I’m doing a prerecorded online presentation to the V Congresso Nacional de Alimentos e Nutrição, Universidade Federal de Ouro Preto, at 8:00 p.m. on my book Unsavory Truth (Um Verdade Indigesta). Information about the conference is here. It runs from October 4 to 8.
Calorie labeling works. A little.
A study from The National Bureau of Economic Research finds that calorie labeling on restaurant menus reduced calorie consumption by about 3%, mainly from appetizers and main dishes, but not from drinks or desserts (oh dear).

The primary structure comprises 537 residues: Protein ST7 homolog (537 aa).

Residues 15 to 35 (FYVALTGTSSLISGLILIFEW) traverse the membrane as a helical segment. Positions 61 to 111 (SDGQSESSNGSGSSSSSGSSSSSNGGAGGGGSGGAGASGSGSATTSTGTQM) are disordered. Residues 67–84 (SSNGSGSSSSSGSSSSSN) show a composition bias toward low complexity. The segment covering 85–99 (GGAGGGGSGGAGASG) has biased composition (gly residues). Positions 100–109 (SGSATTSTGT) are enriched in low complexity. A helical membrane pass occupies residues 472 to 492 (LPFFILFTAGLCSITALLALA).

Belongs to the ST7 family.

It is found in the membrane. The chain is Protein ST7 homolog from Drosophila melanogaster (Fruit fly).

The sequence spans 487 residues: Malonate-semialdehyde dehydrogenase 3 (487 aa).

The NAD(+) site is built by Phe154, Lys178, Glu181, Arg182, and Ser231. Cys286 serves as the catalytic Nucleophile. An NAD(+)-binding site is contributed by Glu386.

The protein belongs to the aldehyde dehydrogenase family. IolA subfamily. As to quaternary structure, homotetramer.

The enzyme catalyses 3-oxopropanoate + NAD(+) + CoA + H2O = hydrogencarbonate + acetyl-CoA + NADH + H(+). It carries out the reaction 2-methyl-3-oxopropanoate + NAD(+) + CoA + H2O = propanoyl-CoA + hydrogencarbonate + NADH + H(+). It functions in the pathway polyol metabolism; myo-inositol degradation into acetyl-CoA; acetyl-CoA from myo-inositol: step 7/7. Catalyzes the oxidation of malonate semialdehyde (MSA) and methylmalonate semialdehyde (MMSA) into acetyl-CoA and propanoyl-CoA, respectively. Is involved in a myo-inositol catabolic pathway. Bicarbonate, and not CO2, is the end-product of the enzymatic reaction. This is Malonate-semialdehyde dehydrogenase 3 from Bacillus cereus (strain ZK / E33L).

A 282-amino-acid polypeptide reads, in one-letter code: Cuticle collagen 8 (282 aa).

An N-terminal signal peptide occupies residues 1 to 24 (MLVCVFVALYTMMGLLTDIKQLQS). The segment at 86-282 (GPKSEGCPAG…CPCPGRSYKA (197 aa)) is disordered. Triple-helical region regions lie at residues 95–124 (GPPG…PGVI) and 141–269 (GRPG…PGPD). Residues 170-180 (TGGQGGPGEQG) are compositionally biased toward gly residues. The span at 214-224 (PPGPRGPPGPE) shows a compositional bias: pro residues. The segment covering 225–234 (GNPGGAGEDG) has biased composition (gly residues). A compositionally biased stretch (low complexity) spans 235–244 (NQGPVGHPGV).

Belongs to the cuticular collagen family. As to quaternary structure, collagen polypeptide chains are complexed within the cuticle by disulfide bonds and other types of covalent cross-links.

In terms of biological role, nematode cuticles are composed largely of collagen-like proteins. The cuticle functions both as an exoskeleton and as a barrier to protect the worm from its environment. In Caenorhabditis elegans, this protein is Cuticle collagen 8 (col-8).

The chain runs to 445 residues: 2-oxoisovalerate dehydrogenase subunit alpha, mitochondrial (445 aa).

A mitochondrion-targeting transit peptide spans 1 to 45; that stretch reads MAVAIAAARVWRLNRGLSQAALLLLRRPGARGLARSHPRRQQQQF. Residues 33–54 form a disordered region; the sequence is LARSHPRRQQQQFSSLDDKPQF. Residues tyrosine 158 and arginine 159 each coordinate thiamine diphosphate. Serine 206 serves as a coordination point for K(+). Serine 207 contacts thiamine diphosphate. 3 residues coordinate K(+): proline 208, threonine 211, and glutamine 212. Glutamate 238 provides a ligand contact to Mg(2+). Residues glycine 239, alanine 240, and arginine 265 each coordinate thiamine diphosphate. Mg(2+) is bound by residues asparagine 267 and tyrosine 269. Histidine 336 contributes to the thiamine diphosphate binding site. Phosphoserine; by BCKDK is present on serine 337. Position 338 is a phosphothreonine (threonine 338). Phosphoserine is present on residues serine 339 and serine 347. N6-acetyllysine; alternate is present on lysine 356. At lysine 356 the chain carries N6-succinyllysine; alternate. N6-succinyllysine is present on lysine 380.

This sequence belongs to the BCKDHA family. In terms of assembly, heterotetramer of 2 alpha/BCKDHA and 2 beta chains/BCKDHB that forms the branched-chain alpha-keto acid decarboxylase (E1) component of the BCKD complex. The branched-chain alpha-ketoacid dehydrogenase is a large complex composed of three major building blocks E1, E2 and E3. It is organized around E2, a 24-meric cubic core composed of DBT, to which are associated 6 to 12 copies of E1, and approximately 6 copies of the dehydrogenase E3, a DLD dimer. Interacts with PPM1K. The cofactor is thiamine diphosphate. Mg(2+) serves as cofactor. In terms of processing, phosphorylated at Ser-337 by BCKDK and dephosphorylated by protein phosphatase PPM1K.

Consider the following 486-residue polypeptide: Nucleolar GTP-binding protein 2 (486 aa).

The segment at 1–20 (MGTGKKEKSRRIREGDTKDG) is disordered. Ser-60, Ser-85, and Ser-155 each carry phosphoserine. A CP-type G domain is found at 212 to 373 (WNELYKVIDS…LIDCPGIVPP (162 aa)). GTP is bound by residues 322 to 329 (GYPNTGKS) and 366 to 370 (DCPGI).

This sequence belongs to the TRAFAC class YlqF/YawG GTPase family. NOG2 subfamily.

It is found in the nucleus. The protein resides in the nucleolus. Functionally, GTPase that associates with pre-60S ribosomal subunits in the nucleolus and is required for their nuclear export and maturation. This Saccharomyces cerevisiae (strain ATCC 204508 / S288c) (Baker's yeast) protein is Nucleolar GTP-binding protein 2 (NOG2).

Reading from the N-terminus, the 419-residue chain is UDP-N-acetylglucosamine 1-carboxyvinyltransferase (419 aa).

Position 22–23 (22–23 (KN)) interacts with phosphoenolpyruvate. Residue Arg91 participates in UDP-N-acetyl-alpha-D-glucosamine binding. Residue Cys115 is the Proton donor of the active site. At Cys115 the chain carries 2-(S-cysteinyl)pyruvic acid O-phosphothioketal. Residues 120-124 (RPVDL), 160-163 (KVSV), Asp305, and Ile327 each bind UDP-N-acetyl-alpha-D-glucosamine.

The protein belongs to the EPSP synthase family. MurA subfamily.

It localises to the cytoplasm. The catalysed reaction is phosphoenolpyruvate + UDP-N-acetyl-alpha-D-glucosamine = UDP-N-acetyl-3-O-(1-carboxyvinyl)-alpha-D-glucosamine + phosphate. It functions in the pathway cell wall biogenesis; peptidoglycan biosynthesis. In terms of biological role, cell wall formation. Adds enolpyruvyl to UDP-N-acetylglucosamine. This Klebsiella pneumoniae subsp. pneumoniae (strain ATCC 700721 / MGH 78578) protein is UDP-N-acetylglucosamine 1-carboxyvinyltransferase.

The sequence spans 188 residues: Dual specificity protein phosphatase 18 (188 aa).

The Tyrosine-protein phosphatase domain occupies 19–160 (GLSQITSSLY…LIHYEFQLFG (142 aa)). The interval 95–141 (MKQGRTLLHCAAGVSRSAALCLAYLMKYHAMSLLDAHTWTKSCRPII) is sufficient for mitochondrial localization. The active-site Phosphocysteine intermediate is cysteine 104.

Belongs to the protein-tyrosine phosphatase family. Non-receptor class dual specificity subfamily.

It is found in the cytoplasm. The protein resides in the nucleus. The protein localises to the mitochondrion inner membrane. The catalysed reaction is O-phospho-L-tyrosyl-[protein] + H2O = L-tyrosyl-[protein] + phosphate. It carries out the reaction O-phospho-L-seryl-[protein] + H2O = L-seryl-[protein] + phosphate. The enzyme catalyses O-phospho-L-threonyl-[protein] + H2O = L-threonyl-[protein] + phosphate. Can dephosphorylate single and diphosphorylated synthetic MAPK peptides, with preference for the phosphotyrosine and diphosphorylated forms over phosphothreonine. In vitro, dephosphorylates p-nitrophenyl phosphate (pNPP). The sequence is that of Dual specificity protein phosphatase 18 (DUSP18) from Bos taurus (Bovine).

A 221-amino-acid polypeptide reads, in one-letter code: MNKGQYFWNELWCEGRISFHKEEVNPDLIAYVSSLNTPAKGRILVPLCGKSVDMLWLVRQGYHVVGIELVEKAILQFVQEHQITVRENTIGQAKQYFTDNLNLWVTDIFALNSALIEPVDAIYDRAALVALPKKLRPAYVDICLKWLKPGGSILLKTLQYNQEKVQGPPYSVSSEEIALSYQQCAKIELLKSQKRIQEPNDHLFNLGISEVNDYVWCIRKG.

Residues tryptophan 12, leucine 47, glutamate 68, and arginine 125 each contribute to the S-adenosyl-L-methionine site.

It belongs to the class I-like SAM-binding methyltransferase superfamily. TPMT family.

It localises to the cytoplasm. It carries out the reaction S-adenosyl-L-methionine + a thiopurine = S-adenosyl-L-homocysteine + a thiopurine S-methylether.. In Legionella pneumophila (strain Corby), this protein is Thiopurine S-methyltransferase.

The Cornell investigators’ description of the study is worth a look. Here’s what got my attention:
In one restaurant, the number of calories in the appetizers ranged from 200 to 910. The entrees ranged from 580 to 1,840 calories, and the desserts from 420 to 1,150 calories.
Gulp. No wonder people have trouble maintaining reasonable weight. Most people require between 2000 (small, inactive) and 3000 (big, very active) calories a day. One meal in that unnamed place takes care of that and then some, and a 3% reduction won’t make a dent.
Thanks to the Hagstrom Report for finding these studies.